Much as I suggest in my open each week, I'm an aggressive owner, one who trusts his preseason ranking of players well into the season, all while putting a fair amount of weight into what has transpired so far. I typically don't wait until Week 4 to trade because I feel I am reasonably sure about a player's prospects before then, especially if his early-season production is matching up with what I forecasted for him in July and August. (Certainly, as we enter into the back end of the second quarter of the season, what a player is doing in that season becomes more and more important than my preseason rank or analysis of that player.) My belief is that while the risk of a player letting you down is higher with a small sample size early in the season, the reward for buying low is worth the chance. For example, the time to grab someone like Ben Roethlisberger, Ray Rice, and Marques Colston at a slightly discounted rate is running out.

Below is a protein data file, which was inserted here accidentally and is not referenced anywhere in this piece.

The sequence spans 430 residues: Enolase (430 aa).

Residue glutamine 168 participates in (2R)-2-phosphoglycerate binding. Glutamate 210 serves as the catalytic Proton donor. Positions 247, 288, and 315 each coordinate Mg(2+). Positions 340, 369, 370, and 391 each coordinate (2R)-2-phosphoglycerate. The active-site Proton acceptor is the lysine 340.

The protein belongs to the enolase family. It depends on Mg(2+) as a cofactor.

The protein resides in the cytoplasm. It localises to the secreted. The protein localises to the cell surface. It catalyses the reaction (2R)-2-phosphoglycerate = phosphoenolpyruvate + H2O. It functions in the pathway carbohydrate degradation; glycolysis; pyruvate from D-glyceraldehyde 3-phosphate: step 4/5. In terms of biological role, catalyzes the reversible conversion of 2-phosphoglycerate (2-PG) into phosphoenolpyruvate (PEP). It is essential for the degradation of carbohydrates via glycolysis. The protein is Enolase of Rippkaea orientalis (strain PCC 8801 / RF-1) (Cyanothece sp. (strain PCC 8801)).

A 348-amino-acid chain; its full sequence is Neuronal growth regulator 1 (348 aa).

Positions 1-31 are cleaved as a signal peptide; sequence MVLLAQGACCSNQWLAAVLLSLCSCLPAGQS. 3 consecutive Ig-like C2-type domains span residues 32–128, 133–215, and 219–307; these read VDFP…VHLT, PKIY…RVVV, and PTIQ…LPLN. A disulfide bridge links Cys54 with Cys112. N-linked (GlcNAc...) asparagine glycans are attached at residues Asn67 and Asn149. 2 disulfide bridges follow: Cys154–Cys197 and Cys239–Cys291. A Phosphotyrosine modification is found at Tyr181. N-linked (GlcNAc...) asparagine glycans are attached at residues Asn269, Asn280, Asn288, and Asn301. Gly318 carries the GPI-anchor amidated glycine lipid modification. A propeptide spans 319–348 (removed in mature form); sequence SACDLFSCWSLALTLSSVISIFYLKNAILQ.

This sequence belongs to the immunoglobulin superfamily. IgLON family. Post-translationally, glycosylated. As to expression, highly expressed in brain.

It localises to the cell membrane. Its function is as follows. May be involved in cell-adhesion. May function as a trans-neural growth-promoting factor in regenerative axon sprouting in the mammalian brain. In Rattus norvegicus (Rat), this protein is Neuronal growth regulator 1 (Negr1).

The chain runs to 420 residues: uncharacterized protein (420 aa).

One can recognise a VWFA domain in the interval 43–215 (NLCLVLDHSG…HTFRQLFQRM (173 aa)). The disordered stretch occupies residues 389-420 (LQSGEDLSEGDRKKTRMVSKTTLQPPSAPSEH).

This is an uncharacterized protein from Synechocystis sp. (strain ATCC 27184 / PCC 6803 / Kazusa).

Quite often, fantasy sports - football in particular - is much like the stock market. While it is highly unlikely that any player will take off like a tech stock in the late 1990s and earlier part of this decade, some players provide incredible return to their investors in just a short amount of time. But while some stocks are built for the long haul, others will come crashing back down quickly. As easy as it is to sell low, almost no owner wants to take the chance on selling high for fear they will miss out on a historic season and look foolish in the process. Certainly, it makes some sense to not cut the cord with a player who is performing at an otherworldly level, but not good investment sense. No one likes to part with the next big thing, but think about it...if a $15 stock is performing at the level of a $50 stock, do you really believe that stock will continue on to $100? It might, but history suggests it won't barring a perfect storm of events. And if that same stock holds steady at the $50 level and you were able to re-invest in two more stable $25 stocks, didn't you do yourself a favor? Like investing, fantasy sports can often be won by diversifying your portfolio, in other words, spreading the risk and reward in equal parts over your entire team instead of counting on Adrian Peterson or Drew Brees to carry your team each week.